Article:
This chapter discusses the adoption by Brazilian companies of alternative dispute resolution (ADR) methods for individual workplace conflicts. Brazil is an interesting…

Abstract

This chapter discusses the adoption by Brazilian companies of alternative dispute resolution (ADR) methods for individual workplace conflicts. Brazil is an interesting case to study ADR due to its high level of institutionalized individual workplace conflicts and its extensive workplace statutory regulation. Investigating the case of three Brazilian private companies of different sectors and sizes, I found that Brazilian companies are developing their own ADR practices, focusing on ombudsman offices (OOs), instead of using the mediation and arbitration methods that are predominant in the United States. I argue that the adoption of the ombudsman can be explained by institutional and workplace level factors, which include the characteristics of Brazilian industrial relations system, each company’s human resources (HRs) strategy, and the relationship between companies and unions. Furthermore, I discuss how the usage rate of the OOs might vary according to the OO’s internal structure and its functioning rules. The cases provide important insights for scholars interested in ADR in general and in Brazilian industrial relations system, as well as union leaders, HR managers, and other practitioners dealing with workplace conflicts globally.

Details

Advances in Industrial and Labor Relations
Type: Book
ISBN: 978-1-83909-192-6

Keywords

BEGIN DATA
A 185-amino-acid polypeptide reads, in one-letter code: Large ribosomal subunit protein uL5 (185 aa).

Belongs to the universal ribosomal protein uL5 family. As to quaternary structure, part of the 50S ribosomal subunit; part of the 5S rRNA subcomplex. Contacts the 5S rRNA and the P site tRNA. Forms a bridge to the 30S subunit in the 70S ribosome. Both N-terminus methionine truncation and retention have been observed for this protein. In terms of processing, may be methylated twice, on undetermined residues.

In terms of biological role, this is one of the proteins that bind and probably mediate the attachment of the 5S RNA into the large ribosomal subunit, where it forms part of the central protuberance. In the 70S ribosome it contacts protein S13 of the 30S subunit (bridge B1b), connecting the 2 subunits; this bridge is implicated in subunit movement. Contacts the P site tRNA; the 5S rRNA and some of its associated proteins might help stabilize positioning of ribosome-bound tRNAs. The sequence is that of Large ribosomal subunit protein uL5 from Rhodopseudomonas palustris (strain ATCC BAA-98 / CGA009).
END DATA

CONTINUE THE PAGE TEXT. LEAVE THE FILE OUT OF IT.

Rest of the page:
To view the access options for this content please click here
Article
Publication date: 20 September 2011

Deepak Chawla and Himanshu Joshi

This paper aims to report the preliminary findings of the difference in learning organization (LO) practices across industries. It also reports the impact of knowledge…

Abstract

Purpose

This paper aims to report the preliminary findings of the difference in learning organization (LO) practices across industries. It also reports the impact of knowledge management (KM) dimensions on LO and whether this impact is different across manufacturing, IT and IT‐enabled services (ITES) and power generation and distribution in India.

Design/methodology/approach

In this exploratory study, a convenience sample of 51 respondents from Indian manufacturing, IT/ITES and power generation and distribution industries are taken. Based on the literature, a number of hypotheses are formulated and tested to illustrate whether KM and LO practices vary across industry groups.

Findings

An inference to the research questions suggests that IT and ITES industry score highest on most of the LO dimensions. Testing of hypothesis reveals that most of the KM dimensions have a positive impact on LO. Type of industry did not have any statistical differential impact on the dimensions of LO in most cases.